• 13. An employee who is fired or laid off can also get severance pay in addition to termination pay. To be entitled severance pay: • you must have worked for at least 5 years for your employer, and • the employer must have an annual payroll of more than $2.5 million, or • must have terminated 50 or more employees in the last 6 months Severance pay is approximately one week of pay for every year worked up to a maximum of 26. Severance Pay Employment Standards Act
  • 14. If you feel that the notice (or the pay in lieu of notice) that you received was inadequate, the employee can sue the employer for more. Determining if a fired or laid off employee should sue for more notice (or pay in lieu of notice) is complicated. Suing For More Termination Notice Employment Standards Act
  • 15. You are not entitled to termination pay or severance pay if you quit or if you are fired for neglect of duty, disobedience, or wilful misconduct. Termination Pay and Severance Pay Employment Standards Act
  • 16. After 1 year of working with the same employer, you are entitled to take off 2 weeks of paid vacation. • Your employer can tell you when you can take your vacation. • Your employer can’t make you take your vacation one day at a time. If you don’t take your paid vacation, then you are entitled to 4% vacation pay for every dollar you earn. • If you leave a job before taking vacation, make sure you get your 4%! Vacation Pay Employment Standards Act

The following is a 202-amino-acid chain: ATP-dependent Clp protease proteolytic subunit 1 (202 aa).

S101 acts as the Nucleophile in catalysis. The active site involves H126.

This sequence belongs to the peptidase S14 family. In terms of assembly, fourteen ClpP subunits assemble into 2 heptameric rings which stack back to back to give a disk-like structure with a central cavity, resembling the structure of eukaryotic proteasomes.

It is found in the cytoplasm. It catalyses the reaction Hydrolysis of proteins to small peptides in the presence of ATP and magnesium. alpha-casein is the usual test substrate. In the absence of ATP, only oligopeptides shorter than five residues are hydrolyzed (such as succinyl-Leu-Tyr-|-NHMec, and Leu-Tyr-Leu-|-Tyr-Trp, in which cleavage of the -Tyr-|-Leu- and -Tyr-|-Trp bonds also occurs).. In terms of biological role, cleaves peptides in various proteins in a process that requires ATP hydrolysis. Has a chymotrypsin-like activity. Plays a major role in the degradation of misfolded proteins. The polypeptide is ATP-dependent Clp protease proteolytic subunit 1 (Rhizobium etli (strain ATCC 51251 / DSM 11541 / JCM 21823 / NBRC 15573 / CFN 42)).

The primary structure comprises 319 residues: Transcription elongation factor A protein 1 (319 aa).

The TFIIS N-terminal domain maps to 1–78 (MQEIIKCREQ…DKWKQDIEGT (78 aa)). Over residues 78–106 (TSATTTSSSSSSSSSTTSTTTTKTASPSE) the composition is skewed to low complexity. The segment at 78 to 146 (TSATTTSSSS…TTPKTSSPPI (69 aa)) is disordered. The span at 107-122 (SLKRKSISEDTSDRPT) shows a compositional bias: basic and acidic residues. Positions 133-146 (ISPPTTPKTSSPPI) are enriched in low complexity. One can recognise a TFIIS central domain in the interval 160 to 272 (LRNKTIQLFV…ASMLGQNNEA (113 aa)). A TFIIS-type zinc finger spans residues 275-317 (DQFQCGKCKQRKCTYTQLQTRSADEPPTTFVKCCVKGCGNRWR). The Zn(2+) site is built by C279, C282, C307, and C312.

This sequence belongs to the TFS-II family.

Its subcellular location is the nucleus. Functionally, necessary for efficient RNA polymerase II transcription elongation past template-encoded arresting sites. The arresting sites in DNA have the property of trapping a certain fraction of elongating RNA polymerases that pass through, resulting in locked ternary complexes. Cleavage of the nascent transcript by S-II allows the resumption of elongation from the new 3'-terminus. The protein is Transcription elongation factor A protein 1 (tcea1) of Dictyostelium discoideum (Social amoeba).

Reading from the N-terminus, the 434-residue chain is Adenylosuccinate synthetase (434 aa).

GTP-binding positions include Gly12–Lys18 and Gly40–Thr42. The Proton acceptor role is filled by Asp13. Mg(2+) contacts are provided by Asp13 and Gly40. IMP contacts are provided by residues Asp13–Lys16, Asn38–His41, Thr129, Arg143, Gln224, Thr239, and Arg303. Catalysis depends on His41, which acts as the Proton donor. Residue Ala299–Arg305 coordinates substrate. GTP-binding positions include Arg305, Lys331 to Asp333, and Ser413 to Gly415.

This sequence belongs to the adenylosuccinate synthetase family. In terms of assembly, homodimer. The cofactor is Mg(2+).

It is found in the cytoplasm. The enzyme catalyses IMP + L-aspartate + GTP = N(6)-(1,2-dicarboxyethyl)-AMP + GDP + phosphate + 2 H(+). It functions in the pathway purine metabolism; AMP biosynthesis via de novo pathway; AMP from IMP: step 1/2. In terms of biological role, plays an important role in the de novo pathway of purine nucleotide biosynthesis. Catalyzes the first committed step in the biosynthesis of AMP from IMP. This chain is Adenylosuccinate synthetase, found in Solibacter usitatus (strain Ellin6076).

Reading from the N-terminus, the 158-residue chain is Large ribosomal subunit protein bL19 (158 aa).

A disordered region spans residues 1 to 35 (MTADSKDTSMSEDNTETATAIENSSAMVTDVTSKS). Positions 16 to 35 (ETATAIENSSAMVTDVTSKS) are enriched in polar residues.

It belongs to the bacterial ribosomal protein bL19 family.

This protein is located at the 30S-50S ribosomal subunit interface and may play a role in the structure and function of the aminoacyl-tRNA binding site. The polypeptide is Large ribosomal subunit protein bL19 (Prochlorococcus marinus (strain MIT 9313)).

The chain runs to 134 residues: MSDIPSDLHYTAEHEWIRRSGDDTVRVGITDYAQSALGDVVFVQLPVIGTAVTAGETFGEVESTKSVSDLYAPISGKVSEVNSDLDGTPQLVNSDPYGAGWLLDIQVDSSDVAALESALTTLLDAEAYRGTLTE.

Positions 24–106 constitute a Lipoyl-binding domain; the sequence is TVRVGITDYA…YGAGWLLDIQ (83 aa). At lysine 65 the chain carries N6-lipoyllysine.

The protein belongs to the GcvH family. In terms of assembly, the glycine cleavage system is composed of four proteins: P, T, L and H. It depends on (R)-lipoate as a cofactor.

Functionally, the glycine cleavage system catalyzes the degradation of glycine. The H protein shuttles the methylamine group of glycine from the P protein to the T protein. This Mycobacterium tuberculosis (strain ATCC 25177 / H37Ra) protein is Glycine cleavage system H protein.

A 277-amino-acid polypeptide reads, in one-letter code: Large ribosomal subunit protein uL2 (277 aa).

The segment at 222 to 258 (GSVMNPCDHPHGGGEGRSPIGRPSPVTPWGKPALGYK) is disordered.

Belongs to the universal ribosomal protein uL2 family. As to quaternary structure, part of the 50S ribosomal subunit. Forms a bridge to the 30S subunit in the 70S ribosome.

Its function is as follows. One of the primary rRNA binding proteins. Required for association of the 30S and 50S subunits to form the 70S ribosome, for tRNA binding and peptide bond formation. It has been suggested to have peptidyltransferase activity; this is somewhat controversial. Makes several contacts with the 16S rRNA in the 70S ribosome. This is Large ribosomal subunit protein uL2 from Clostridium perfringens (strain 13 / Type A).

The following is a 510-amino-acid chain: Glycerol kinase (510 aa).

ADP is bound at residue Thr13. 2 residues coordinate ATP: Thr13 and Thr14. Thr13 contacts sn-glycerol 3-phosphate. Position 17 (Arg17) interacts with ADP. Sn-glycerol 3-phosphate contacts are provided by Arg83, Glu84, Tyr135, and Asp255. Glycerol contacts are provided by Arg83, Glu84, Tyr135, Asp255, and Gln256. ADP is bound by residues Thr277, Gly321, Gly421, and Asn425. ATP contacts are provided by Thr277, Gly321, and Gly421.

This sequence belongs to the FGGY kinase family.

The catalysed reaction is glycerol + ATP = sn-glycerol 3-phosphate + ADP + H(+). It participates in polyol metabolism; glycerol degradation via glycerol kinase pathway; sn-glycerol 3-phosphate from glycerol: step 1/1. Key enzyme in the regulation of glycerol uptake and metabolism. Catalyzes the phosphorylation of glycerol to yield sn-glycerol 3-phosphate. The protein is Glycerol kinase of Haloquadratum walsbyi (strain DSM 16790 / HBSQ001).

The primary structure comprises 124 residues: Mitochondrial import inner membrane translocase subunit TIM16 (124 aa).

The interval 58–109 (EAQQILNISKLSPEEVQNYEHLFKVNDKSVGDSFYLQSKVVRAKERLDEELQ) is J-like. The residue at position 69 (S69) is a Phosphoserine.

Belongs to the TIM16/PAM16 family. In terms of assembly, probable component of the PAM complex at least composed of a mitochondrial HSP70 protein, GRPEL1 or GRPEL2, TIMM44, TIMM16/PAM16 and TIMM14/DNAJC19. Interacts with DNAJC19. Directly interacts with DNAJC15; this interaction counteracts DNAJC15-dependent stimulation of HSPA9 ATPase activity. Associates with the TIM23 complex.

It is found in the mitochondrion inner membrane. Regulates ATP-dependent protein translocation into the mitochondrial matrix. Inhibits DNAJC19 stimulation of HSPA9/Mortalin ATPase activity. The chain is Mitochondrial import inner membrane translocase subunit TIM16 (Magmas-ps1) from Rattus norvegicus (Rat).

• 17. 1. Keep a diary of your hours worked and of any significant events that occurred at work, e.g. harassment. Keeping a record is a great way of proving your claim later. 2. If you know that your employer is not following the ESA, then talk to your co-workers and see if they have the same problems that you have. 3. Approach your employer as a group and tell your employer about your concerns. 4. If your employer refuses to follow the ESA, then you can file a complaint with the Ministry of Labour. 5. You can also unionize to obtain more protections. How to Protect Yourself Employment Standards Act
  • 18. ESA Time Limits Employment Standards Act Multiple claimants 6 months 2 years for reprisals 1 year for repeats and vacation pay
  • 19. ESA Claim (online, mail, or fax) | ESO Level 1 | ESO Level 2 | Application for Review | Labour Relations Officers Meeting | OLRB Hearing ESA Claim Process Employment Standards Act
  • 20. THANK YOU Employment Standards Act